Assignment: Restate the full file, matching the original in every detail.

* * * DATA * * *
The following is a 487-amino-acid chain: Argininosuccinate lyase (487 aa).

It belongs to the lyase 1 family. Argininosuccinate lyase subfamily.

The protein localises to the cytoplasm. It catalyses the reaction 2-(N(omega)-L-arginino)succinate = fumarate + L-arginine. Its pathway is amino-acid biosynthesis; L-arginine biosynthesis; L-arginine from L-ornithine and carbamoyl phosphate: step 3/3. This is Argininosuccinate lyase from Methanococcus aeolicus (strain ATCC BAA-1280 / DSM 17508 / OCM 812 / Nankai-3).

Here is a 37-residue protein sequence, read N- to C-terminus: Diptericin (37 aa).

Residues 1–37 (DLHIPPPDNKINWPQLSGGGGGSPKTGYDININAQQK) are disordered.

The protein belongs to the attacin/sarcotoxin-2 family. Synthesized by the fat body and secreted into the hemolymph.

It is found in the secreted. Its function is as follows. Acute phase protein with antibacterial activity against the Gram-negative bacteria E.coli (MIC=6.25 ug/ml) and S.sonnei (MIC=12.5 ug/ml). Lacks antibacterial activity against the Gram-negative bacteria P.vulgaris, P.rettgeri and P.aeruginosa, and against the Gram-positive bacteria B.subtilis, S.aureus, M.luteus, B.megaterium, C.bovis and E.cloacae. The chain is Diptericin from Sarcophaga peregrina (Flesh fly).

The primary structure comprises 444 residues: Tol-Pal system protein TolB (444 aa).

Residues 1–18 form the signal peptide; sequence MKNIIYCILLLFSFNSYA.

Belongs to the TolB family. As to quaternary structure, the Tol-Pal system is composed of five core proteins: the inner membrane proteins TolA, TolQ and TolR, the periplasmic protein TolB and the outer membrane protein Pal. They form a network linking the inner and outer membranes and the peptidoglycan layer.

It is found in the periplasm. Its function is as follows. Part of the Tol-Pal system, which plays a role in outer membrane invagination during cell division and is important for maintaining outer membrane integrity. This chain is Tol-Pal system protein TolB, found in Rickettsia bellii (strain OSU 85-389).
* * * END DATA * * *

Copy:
The following is a 487-amino-acid chain: Argininosuccinate lyase (487 aa).

It belongs to the lyase 1 family. Argininosuccinate lyase subfamily.

The protein localises to the cytoplasm. It catalyses the reaction 2-(N(omega)-L-arginino)succinate = fumarate + L-arginine. Its pathway is amino-acid biosynthesis; L-arginine biosynthesis; L-arginine from L-ornithine and carbamoyl phosphate: step 3/3. This is Argininosuccinate lyase from Methanococcus aeolicus (strain ATCC BAA-1280 / DSM 17508 / OCM 812 / Nankai-3).

Here is a 37-residue protein sequence, read N- to C-terminus: Diptericin (37 aa).

Residues 1–37 (DLHIPPPDNKINWPQLSGGGGGSPKTGYDININAQQK) are disordered.

The protein belongs to the attacin/sarcotoxin-2 family. Synthesized by the fat body and secreted into the hemolymph.

It is found in the secreted. Its function is as follows. Acute phase protein with antibacterial activity against the Gram-negative bacteria E.coli (MIC=6.25 ug/ml) and S.sonnei (MIC=12.5 ug/ml). Lacks antibacterial activity against the Gram-negative bacteria P.vulgaris, P.rettgeri and P.aeruginosa, and against the Gram-positive bacteria B.subtilis, S.aureus, M.luteus, B.megaterium, C.bovis and E.cloacae. The chain is Diptericin from Sarcophaga peregrina (Flesh fly).

The primary structure comprises 444 residues: Tol-Pal system protein TolB (444 aa).

Residues 1–18 form the signal peptide; sequence MKNIIYCILLLFSFNSYA.

Belongs to the TolB family. As to quaternary structure, the Tol-Pal system is composed of five core proteins: the inner membrane proteins TolA, TolQ and TolR, the periplasmic protein TolB and the outer membrane protein Pal. They form a network linking the inner and outer membranes and the peptidoglycan layer.

It is found in the periplasm. Its function is as follows. Part of the Tol-Pal system, which plays a role in outer membrane invagination during cell division and is important for maintaining outer membrane integrity. This chain is Tol-Pal system protein TolB, found in Rickettsia bellii (strain OSU 85-389).